Lakshmi – Childhood Memories Sparked a Lifelong Ambition to Serve
Some of my earliest memories are of my first return to my birthplace in India. My parents moved back there for 2½ years when I was in third grade. Clean, fresh water was scarce, as was food. Beggars in tatters walked past my home every day—many with arms and legs missing. It was a searing, transformative experience that stays with me always. My family isn’t wealthy, but, even at that age, I understood I had a lot to be grateful for. As a result, I have always sought a way to use my blessings in service to others.
In high school, I thought I would be a doctor, so I volunteered as an intern and worked at a clinic that provides free exams to children and organizes an obesity camp. I found that job very rewarding.
Once I graduated from college and had a real job in business, I was still asking, “How do I use my skills to help others?” That’s when I was excited to learn about a community health care center that ensures local families have access to affordable medical and dental services. As a new member of the center’s board, I saw first-hand that there are many ways to help the community and our neighbors. I love the strategic conversations and the organization. It is a phenomenal opportunity—one I am deeply grateful for.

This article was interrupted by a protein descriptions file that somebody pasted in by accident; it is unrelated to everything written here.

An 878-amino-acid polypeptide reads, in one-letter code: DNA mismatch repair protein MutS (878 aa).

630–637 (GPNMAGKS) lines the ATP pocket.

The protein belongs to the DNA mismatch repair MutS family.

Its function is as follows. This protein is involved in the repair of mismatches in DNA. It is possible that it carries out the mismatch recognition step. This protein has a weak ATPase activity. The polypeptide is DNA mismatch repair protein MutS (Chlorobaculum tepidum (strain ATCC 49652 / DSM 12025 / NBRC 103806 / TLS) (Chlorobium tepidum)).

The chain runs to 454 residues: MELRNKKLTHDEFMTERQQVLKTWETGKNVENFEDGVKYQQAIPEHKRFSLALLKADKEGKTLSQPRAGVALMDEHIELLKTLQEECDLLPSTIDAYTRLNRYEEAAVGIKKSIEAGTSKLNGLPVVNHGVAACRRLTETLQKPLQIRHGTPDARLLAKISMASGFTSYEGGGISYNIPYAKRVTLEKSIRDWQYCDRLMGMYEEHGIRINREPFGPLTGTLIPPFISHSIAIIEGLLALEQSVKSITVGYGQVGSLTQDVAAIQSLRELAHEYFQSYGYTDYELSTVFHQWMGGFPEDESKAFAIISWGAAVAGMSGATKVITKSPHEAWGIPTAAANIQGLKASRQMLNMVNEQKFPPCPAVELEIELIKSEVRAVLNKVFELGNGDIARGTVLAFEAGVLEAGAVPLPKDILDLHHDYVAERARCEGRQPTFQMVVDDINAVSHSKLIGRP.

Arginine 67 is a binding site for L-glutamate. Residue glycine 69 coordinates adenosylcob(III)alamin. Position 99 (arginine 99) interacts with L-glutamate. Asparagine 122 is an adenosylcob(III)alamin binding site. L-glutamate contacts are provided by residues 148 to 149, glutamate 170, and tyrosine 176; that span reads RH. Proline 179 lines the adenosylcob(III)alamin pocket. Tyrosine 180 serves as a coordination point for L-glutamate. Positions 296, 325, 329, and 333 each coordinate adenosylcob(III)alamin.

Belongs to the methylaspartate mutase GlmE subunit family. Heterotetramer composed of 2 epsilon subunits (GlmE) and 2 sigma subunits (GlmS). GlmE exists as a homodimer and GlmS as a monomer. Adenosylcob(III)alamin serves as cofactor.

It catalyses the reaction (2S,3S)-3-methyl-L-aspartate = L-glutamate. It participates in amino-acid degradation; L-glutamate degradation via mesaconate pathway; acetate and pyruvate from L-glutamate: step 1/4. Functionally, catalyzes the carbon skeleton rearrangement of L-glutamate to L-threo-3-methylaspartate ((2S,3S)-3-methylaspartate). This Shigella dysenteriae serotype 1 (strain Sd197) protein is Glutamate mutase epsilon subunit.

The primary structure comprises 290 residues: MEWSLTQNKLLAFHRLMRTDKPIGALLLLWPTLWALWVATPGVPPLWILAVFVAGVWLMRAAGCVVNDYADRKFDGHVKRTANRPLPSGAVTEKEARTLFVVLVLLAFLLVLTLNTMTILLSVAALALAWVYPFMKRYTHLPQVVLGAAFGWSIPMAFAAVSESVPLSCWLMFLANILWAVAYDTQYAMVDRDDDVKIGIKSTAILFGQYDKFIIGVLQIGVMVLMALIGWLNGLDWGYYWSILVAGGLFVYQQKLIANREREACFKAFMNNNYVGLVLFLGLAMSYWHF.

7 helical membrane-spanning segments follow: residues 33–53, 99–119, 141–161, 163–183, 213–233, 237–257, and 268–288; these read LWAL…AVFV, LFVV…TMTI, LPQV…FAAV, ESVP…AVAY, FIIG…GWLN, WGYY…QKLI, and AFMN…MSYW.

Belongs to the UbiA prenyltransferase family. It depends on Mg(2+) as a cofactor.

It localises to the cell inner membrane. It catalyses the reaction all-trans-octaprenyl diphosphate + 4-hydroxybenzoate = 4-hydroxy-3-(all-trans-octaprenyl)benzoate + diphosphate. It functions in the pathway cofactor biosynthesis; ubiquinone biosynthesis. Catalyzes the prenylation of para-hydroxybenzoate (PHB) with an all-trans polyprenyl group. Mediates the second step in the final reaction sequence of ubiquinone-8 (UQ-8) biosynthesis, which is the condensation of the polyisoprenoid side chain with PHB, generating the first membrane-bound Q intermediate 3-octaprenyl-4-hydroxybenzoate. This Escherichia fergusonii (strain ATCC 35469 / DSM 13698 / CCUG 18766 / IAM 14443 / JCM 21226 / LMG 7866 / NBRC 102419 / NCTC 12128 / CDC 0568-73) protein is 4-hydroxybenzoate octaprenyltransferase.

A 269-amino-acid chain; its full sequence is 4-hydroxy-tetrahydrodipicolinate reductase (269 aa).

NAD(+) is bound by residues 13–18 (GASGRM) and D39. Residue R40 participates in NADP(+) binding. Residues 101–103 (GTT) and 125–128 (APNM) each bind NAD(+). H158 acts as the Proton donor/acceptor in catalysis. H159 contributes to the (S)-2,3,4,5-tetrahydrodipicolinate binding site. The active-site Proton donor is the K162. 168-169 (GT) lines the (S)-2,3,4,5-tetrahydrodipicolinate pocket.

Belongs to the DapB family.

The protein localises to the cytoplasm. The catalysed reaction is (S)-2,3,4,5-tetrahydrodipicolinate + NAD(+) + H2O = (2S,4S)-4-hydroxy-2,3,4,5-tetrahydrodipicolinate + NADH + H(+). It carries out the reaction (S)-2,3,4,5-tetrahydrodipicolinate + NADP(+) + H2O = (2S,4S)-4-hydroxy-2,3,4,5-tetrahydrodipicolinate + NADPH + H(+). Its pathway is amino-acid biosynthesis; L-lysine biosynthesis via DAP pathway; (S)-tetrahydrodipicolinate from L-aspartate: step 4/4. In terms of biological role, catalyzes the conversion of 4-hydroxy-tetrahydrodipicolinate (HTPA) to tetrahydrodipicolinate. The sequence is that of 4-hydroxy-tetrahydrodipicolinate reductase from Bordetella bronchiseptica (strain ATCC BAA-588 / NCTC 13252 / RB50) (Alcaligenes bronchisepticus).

Working for the center fueled my desire to do more; it also gave me an inside perspective on the challenges and intricacies of running a nonprofit organization. Suddenly, I found a new direction for my life—one that would allow me to leverage my skills to pursue my passion for helping others. I determined to find a place in the nonprofit world. So, I am headed to Duke this fall to study for an MBA in the university’s Health Sector Management program.
I think young people these days highly value social responsibility—not only corporate but individual contributions. This is our community. There are so many people who need help. We have been given certain talents. It’s our responsibility to give back. I would encourage everyone to find somewhere, some way to help one another—no matter how small the effort. Once you start, I can tell you from my own experiences, you won’t want to stop. It’s just so rewarding. We should all strive to be a Face of Service in Loudoun.